We’ve always been intrigued by Ireland, a country that celebrates a patron saint and a pagan goddess, both named Brigid. The latter’s feast falls on February 1st, the Celtic first day of spring—incidentally the perfect season in which to visit the Emerald Isle. And on the heels of Ireland at last legalizing abortion, and the commencement of the Domestic Violence Act 2018 (covering new offenses of coercive control), the country also elected more female politicians locally than ever before in 2019—all making today’s climate downright revolutionary.
So needing an escape from the depressingly regressive socio-political reality at home, we booked an Aer Lingus flight to experience the capital Dublin, and coastal Donegal (the latter story to follow), in all their magical lore and lush greenery. Notably, Aer Lingus also announced in 2019 that female cabin crew were no longer required to wear makeup or skirts as part of the airline’s new uniform guidelines. Score another one…
For this trip, we opted to mix revolution with a bit of tradition; and rolling up to The Shelbourne, an Autograph Collection Hotel, we were immediately entranced by the elegant frontage of the 200-year old property—located directly on St. Stephen’s Green. The place is bursting with history, from its proximity to the Easter Rising of 1916 (which split loyalties in Ireland’s fight for independence from the British, both sides battling it out right across the road), to its later being home to the drafting of Ireland’s Constitution in 1922. The hotel has also long been a meeting point for political, social, and cultural happenings.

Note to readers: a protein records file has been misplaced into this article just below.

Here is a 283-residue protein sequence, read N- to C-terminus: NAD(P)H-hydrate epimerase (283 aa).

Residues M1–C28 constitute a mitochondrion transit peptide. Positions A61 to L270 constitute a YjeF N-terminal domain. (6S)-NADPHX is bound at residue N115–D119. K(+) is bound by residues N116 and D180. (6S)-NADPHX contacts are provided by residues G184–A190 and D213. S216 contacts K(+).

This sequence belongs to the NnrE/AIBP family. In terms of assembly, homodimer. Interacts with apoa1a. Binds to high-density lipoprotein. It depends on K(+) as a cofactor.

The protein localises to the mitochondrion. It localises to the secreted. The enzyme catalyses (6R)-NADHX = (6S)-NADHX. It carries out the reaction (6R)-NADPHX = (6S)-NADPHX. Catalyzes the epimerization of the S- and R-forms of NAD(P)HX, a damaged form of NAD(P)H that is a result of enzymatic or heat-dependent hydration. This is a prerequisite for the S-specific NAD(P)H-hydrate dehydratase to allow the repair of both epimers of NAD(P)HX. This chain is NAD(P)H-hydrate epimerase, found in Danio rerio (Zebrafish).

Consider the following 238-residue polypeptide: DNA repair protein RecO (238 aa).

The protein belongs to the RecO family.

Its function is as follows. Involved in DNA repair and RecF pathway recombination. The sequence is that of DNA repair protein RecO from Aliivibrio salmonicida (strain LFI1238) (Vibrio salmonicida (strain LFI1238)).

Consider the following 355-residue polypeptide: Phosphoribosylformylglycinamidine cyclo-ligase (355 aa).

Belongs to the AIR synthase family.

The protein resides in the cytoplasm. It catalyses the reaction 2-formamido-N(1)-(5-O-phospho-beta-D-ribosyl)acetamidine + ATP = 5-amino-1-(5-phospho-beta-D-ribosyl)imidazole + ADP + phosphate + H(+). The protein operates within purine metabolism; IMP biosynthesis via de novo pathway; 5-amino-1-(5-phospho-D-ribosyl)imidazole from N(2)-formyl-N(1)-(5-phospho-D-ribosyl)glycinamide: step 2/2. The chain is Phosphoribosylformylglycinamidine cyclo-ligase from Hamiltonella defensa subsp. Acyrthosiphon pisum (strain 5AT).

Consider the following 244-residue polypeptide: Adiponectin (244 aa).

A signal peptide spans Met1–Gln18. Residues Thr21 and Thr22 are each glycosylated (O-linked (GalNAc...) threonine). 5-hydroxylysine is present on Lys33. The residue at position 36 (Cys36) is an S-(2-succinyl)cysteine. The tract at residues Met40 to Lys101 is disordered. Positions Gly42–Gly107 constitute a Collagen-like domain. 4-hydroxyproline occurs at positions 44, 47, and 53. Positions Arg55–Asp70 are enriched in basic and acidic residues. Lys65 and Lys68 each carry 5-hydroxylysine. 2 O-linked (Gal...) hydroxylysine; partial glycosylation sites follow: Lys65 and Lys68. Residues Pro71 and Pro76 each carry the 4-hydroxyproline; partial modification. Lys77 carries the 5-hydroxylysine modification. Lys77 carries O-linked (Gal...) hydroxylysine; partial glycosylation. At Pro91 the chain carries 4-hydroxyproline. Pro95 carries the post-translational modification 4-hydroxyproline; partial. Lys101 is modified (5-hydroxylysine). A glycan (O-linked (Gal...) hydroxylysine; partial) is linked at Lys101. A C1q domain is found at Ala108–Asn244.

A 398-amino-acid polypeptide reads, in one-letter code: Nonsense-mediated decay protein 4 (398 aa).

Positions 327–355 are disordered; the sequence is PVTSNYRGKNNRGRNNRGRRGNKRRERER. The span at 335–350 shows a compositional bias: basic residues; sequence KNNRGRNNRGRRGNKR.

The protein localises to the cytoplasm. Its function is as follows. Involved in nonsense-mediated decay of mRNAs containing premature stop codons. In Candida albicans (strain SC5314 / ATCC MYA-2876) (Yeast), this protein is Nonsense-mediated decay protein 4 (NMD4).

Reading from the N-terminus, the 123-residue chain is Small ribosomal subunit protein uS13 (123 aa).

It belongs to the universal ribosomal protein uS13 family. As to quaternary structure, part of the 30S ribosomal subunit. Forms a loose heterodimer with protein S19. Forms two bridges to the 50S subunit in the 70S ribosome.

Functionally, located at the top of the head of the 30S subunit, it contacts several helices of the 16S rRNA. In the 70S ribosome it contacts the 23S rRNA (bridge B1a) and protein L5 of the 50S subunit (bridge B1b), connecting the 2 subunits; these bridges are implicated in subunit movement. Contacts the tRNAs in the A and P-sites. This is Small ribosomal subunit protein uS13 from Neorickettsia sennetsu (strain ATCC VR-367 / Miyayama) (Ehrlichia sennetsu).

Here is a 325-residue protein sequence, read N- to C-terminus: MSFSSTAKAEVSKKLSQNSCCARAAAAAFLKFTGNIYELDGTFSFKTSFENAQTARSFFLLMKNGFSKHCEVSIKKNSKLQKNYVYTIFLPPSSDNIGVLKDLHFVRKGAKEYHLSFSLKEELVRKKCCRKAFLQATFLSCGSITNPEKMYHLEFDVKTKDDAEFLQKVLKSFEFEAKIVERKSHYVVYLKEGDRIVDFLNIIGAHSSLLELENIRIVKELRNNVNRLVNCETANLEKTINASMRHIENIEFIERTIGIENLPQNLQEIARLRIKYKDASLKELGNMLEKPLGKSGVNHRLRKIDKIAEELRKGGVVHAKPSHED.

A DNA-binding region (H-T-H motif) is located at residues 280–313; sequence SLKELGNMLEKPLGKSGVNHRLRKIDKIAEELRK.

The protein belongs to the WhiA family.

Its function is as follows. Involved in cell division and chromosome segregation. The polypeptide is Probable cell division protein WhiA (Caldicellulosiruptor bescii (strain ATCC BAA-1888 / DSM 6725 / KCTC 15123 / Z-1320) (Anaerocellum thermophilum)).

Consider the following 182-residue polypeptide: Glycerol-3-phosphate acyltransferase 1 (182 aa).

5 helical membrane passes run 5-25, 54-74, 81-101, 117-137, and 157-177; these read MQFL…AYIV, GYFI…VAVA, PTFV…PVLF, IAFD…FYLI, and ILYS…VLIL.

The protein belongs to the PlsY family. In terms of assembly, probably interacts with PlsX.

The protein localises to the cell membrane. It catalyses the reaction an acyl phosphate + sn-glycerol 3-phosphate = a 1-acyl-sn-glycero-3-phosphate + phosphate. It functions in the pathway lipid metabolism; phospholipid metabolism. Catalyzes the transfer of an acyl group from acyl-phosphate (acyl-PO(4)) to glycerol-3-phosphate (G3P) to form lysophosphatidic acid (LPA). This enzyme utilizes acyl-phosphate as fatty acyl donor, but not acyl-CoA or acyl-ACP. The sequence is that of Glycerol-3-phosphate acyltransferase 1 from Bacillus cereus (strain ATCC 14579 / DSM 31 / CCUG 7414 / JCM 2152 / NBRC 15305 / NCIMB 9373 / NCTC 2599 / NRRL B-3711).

From the moment we entered through its new but still impressively grand front doors (they swapped out the original revolving doors last year due to guests getting caught in the whoosh), we found the excellent staff—and personalized concierge service—distinctly charming and always welcoming. There’s even a genaeaology butler on hand, providing private consultations for guests hoping to discover their Irish ancestry.
As special as they made us feel, a long list of distinguished guests had actually come before us. Think JFK and Jackie, and from Hollywood’s golden years Charlie Chaplin, Greta Garbo, Clark Gable, Rita Hayworth, Elizabeth Taylor, Rock Hudson, Paul Newman and Robert Redford…we could go on. Princess Grace even has a namesake suite (her favorite room when she and Prince Rainier of Monaco were visiting Ireland), and it’s rumored Liam Neeson stays in the same room whenever he visits. It’s an overwhelming pedigree; though these days the Shelbourne still exudes the same sophisticated charm, infused with modern amenities like a spa with pampering treatments and a hair salon catering to Dublin’s chicest women.
The Shelbourne’s luxurious, very-well-appointed rooms overlook St. Stephen’s Green, which is worth spending contemplative time in while in Dublin. Still we skipped breakfast in bed to indulge in the world-class, morning-starting buffet—and on one morning, ordered up the delectable Shelbourne Eggs Benedict—in the elegant Saddle Room. Pairing it up with an energy juice—freshly made of kale, spinach, parsley, beetroot and red gala apple—and a really good coffee (not a given in this part of the world) it really energized us to make the rounds of the charming Irish capital.